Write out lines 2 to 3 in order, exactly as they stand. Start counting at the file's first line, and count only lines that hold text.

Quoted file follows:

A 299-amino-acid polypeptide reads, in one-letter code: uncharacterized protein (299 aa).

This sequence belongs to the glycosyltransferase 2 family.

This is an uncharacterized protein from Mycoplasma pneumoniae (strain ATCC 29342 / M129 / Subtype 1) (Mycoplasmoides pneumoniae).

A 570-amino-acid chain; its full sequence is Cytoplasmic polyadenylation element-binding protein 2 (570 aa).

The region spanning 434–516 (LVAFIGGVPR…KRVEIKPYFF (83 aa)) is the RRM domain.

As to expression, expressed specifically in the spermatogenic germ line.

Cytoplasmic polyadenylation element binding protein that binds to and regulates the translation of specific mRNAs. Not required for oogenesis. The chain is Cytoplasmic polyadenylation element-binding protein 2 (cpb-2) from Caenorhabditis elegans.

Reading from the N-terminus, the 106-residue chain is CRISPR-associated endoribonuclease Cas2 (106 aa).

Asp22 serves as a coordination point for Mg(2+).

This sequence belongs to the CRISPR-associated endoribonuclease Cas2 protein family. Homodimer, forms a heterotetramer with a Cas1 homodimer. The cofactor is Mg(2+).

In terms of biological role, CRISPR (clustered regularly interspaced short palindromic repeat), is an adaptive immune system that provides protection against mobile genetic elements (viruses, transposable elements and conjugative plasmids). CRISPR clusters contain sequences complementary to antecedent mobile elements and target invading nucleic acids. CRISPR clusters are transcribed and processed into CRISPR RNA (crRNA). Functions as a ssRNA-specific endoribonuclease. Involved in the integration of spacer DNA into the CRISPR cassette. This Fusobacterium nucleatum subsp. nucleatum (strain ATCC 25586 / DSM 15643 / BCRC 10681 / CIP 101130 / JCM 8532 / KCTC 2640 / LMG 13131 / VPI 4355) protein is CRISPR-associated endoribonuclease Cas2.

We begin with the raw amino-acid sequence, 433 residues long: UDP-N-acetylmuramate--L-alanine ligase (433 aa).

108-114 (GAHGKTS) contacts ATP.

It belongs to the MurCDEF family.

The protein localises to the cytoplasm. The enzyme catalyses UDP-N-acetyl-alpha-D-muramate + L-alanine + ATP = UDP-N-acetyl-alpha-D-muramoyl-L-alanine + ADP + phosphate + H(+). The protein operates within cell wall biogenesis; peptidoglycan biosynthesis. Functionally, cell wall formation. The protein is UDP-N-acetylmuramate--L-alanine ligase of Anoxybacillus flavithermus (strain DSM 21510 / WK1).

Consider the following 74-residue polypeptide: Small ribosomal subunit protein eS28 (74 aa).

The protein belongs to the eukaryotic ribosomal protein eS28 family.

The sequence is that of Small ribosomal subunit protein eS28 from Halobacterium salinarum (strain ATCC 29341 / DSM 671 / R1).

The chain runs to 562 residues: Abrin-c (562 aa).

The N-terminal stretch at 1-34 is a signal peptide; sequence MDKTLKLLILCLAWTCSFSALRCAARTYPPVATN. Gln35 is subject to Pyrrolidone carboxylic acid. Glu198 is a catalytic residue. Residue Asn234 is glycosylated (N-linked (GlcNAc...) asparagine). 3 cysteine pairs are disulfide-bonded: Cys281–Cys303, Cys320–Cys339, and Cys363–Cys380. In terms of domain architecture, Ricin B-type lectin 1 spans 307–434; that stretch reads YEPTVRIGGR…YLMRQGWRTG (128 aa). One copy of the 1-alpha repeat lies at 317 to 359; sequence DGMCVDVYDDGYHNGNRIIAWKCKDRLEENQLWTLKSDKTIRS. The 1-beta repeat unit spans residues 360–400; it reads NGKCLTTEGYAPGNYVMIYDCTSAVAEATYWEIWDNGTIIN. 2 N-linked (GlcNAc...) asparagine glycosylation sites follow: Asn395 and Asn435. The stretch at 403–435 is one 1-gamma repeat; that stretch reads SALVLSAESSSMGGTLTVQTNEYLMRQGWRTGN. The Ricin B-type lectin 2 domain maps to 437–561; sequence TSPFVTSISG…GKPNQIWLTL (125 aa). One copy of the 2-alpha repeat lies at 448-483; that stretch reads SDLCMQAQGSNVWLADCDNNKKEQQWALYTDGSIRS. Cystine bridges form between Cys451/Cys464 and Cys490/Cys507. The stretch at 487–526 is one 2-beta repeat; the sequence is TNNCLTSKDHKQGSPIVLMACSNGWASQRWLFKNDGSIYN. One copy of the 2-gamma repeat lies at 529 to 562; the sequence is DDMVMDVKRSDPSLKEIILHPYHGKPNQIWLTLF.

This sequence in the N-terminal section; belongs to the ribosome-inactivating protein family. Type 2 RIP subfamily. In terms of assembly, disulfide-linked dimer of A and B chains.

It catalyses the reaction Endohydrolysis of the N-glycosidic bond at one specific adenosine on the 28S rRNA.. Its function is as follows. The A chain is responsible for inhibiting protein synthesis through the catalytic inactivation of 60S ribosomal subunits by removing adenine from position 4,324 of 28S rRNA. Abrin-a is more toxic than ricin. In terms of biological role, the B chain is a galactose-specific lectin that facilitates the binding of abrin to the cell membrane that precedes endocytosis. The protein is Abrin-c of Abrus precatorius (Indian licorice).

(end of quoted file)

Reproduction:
This sequence belongs to the glycosyltransferase 2 family.

This is an uncharacterized protein from Mycoplasma pneumoniae (strain ATCC 29342 / M129 / Subtype 1) (Mycoplasmoides pneumoniae).